Long Time, No See

It’s been two months since I last updated this blog. It’s not because I haven’t wanted to. Believe me, updating this is one thing I really do want to do, however, I finish university on May 7th, and that is consuming my time at the moment, understandably. Along with having very little time to update, I am saving up to move down to London with my other half at the moment, which is eating into my gaming fund.

I just thought I would take this opportunity to do a quick update about where I’ve been, what I’ve been up to, and my general gaming ponderings at the moment.

This Christmas just gone wasn’t a heavily gaming based one for a change. My parents bought me a PS Vita, which I absolutely love, but due to the financial situation I’ve only been able to download the PS+ games; I don’t actually own a physical copy of a PS Vita game yet. I’m not even sure which ones to buy to be honest, because I’ve just been sucked in by all the PS Store sales, so I have Spelunky and Hotline Miami that I’ve actually purchased. Oh, and FFIX, but I just couldn’t resist the Square Enix sale. Ironic that the PS Vita Slim is announced just as I get the original, but to be perfectly honest, I’m glad I’ve got the original. The Slim doesn’t really appear to add anything else, aside from £’s.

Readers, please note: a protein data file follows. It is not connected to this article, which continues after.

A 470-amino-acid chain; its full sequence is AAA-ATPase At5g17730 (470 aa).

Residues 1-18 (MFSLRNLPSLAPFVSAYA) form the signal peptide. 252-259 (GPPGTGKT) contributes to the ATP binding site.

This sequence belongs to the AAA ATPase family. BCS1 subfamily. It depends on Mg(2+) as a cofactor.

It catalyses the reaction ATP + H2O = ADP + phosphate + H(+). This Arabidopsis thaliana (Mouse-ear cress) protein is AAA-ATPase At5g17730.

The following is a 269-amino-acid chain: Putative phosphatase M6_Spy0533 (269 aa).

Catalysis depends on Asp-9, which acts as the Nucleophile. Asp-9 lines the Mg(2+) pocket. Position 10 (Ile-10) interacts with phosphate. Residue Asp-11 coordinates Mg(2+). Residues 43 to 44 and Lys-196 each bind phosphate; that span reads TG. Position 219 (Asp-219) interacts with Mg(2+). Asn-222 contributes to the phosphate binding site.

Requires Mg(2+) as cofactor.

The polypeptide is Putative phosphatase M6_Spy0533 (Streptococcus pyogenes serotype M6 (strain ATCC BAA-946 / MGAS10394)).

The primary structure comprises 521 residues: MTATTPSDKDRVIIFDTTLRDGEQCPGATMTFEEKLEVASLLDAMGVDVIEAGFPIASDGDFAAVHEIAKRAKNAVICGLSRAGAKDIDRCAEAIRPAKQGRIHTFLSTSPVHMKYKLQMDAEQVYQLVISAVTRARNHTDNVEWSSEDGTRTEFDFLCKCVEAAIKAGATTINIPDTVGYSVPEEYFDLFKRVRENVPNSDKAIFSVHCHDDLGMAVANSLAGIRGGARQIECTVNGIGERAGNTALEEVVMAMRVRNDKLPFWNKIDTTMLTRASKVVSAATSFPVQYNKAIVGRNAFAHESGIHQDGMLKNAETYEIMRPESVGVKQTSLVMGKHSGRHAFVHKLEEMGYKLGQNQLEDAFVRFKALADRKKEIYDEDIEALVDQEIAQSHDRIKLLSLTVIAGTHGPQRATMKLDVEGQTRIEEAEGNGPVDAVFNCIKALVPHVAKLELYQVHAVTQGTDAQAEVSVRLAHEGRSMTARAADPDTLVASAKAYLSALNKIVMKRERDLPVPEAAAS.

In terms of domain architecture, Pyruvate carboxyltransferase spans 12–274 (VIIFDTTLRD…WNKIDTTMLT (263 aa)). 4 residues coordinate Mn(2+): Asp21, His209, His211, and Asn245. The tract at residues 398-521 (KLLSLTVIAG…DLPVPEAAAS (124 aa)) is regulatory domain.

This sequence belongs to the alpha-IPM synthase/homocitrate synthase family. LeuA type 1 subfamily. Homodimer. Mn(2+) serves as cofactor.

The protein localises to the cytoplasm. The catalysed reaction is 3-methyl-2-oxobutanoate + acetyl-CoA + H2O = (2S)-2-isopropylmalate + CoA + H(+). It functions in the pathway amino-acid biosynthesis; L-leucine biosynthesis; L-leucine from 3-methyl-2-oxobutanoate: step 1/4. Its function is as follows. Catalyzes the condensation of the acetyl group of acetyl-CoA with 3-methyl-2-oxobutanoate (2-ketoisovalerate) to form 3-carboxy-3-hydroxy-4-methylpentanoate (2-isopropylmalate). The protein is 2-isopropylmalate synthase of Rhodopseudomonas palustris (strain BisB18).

Aside from that, my gaming time has been very scarce. Lightning Returns has been released, and I have to say I’m quite glad I don’t have time for it at the moment, because it looks terrible. It’s almost like Square Enix have thrown away everything that made Final Fantasy good. I can’t believe they’ve taken such a bad character and made her the focal point of a terrible trilogy. It’s received some terrible reviews from the public and the critics. All I can say is, bring on FFX/X-2 HD next month.


I’m still waiting for Bravely Default to drop in price, but again, I probably won’t be getting hold of this until May time. Bravely Default looks to be the JRPG of the year so far, but it’s early days.


That’s it from me for now. As I said, May 7th is my final deadline, and I’m optimistic I’m going to graduate my Journalism course with at the very least a 2:1. It’s been a tough three years, and I’ve neglected this blog a lot in favour of my degree, but I hope that what I’ve learnt I will be able to transfer to here, and start making this blog as great as I want it to be. If you want to keep up to date with what I’m doing/ranting about until I return in May, then follow me on Twitter @Debus42. Is there anything you want me to write about upon my return? Let me know in the comments. I’ll try to post before then, but I can’t promise anything.


Ponderings on DmC

I’ve gone back to playing Dmc over the past couple of days. I kind of lost my motivation for playing any games after finishing Ni No Kuni. JRPGs always really take it out of me, and it’s like I need to have a cooling off period before I can really get back into any games at all.